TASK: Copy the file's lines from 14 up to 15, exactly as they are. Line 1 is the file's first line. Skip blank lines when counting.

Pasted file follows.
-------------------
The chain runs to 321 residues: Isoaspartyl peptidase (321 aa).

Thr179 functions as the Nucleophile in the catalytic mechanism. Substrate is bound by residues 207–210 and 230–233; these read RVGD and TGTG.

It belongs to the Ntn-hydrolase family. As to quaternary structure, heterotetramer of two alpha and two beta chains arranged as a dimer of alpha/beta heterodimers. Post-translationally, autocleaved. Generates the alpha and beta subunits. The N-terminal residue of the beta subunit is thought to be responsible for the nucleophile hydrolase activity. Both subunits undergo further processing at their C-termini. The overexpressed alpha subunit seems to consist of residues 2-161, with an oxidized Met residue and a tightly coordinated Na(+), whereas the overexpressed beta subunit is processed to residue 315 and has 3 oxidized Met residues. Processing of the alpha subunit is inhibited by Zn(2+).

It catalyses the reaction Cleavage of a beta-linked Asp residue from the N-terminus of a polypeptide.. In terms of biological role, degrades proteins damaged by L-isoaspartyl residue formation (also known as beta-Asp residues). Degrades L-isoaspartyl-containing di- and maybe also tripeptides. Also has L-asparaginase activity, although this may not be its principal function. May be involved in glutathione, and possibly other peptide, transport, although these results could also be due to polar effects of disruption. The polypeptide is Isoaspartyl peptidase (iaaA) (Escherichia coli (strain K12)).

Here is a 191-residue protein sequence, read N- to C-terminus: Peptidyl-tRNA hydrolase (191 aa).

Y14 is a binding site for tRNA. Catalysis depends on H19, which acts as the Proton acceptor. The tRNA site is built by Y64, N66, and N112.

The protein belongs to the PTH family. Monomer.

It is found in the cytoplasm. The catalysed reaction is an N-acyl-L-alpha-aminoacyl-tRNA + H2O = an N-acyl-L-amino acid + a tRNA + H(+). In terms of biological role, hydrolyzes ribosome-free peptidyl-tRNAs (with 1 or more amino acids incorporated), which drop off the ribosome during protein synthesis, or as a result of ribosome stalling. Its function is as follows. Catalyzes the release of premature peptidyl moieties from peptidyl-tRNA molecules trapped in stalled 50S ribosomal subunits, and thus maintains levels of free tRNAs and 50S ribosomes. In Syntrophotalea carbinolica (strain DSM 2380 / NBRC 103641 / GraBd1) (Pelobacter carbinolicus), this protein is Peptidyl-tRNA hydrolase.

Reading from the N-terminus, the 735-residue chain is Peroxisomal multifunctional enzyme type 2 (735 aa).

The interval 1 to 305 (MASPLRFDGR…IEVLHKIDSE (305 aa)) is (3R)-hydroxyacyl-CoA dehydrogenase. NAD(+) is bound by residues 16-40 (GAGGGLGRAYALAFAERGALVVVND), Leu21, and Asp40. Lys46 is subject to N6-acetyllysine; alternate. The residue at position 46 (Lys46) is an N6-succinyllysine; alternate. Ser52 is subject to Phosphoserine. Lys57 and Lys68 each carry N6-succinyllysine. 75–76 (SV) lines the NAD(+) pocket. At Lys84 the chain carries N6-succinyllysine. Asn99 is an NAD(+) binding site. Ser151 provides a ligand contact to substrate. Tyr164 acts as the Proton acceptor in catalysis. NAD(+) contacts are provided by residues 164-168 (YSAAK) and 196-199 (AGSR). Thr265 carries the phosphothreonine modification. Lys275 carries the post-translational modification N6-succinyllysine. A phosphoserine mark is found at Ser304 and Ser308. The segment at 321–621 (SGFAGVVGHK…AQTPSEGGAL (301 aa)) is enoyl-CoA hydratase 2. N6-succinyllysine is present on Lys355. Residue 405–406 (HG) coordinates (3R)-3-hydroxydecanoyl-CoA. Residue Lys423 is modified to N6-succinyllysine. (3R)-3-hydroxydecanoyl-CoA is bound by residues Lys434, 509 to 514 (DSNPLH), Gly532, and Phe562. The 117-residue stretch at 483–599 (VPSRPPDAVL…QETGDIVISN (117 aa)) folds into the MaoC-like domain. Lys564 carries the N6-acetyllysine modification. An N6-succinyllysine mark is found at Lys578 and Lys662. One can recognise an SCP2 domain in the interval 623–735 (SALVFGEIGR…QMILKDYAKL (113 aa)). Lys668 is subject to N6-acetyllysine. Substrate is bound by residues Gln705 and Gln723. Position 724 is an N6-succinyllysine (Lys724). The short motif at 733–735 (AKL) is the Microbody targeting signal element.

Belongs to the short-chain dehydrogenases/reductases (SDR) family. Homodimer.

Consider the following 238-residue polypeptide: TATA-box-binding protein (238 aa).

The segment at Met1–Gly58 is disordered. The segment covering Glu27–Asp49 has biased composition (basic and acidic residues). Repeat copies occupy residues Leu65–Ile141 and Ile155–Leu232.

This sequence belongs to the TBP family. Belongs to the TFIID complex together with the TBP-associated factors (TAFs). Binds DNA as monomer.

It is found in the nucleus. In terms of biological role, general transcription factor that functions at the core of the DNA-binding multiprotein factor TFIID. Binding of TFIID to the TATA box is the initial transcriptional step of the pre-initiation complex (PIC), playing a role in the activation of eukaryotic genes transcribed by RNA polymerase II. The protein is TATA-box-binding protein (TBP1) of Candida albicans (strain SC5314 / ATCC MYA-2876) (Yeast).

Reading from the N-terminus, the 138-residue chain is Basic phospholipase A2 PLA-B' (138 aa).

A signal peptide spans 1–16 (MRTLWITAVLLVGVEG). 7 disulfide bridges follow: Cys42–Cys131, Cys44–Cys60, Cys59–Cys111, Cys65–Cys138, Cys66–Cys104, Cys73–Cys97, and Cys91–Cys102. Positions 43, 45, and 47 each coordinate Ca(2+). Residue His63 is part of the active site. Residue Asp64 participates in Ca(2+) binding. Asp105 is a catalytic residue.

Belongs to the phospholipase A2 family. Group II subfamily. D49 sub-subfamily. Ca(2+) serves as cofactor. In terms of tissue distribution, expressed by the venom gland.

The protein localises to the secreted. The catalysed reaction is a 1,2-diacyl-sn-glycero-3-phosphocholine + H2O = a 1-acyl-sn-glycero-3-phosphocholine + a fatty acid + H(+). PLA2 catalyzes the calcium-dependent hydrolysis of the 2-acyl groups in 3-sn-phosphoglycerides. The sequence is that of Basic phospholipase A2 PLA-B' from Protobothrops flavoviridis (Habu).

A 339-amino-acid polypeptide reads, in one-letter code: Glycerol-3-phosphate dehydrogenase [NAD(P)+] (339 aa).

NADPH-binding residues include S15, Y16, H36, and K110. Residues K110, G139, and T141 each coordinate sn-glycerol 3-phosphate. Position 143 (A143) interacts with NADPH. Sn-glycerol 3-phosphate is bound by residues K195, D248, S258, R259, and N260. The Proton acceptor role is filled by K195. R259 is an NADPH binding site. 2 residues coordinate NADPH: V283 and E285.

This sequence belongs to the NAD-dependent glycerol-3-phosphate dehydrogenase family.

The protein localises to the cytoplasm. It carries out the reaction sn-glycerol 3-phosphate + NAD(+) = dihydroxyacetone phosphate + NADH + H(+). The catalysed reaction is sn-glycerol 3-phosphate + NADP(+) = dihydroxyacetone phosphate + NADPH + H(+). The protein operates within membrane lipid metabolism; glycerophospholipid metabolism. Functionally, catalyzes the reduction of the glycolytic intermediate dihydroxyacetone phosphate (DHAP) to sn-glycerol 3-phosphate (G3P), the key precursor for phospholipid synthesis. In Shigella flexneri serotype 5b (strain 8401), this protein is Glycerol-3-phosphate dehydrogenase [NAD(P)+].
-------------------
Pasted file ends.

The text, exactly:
This sequence belongs to the TBP family. Belongs to the TFIID complex together with the TBP-associated factors (TAFs). Binds DNA as monomer.

It is found in the nucleus. In terms of biological role, general transcription factor that functions at the core of the DNA-binding multiprotein factor TFIID. Binding of TFIID to the TATA box is the initial transcriptional step of the pre-initiation complex (PIC), playing a role in the activation of eukaryotic genes transcribed by RNA polymerase II. The protein is TATA-box-binding protein (TBP1) of Candida albicans (strain SC5314 / ATCC MYA-2876) (Yeast).